Around this time, Rivers tried her hand with movie work. She had a small part in the 1968 film The Swimmer with Burt Lancaster. Working behind the camera, Rivers co-wrote a 1973 television movie called The Girl Most Likely To and later directed her first film, Rabbit Test (1978), starring Billy Crystal.
Personal and Professional Challenges
By 1983, Rivers was headlining Las Vegas, had a Grammy Award-nominated comedy album and two best-selling books. That same year, she became Carson's permanent guest host. Rivers' relationship with Carson would sour only a few years later, however, when FOX offered the comedian her own late-night talk show—which was to be a direct competitor to Carson's show—and she accepted. The series, entitled The Late Show Starring Joan Rivers, began airing in October 1986 and was canceled the following year. According to Rivers, Carson was so infuriated by her decision to leave his show for her own, without consulting him first, that he never spoke to her again. Rivers has maintained that she left The Tonight Show because of a conflict with NBC, not Carson, whom she's called a father figure as well as "the man who handed me my career."
Rivers suffered a series of career setbacks during this period. Her show was canceled and the entertainment industry turned its back on her. Additionally, Rivers lost her husband and producer of 22 years, Edgar Rosenberg; he committed suicide in 1987.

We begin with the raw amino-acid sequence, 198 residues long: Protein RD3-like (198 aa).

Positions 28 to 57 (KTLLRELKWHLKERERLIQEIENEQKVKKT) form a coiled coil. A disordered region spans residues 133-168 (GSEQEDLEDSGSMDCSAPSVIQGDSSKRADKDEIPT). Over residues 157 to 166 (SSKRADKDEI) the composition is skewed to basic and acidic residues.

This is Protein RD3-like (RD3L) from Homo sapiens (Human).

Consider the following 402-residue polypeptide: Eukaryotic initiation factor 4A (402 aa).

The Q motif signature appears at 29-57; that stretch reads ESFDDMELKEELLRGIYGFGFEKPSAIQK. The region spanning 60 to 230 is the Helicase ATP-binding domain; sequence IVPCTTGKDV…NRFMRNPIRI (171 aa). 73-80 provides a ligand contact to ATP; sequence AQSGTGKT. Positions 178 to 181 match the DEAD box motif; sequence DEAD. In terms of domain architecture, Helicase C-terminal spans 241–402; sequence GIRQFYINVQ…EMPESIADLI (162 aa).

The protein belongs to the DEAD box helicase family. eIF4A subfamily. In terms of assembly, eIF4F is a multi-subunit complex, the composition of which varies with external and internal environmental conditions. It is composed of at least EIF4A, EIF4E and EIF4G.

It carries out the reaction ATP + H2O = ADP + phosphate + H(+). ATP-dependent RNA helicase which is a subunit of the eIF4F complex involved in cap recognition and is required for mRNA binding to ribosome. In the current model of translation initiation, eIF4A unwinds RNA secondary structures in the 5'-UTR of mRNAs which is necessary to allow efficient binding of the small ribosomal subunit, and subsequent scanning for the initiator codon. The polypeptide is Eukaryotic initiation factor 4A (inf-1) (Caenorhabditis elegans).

Gutsy and determined, Rivers moved back to New York and began rebuilding her life and career. Around 1989, she launched her own syndicated daytime talk show. She went on to win an Emmy Award and a star on the Hollywood Walk of Fame (1990). Later, in 1994, she co-wrote and starred in Sally Marr...and Her Escorts, which garnered her a Tony Award nomination for best actress.
Rivers also established herself as an entertainment commentator, serving as host of the E! series Live from the Red Carpet from 1996 to 2004. No celebrity was spared from her quips and cracks during her tenure.
'Joan & Melissa' and Other Recent Projects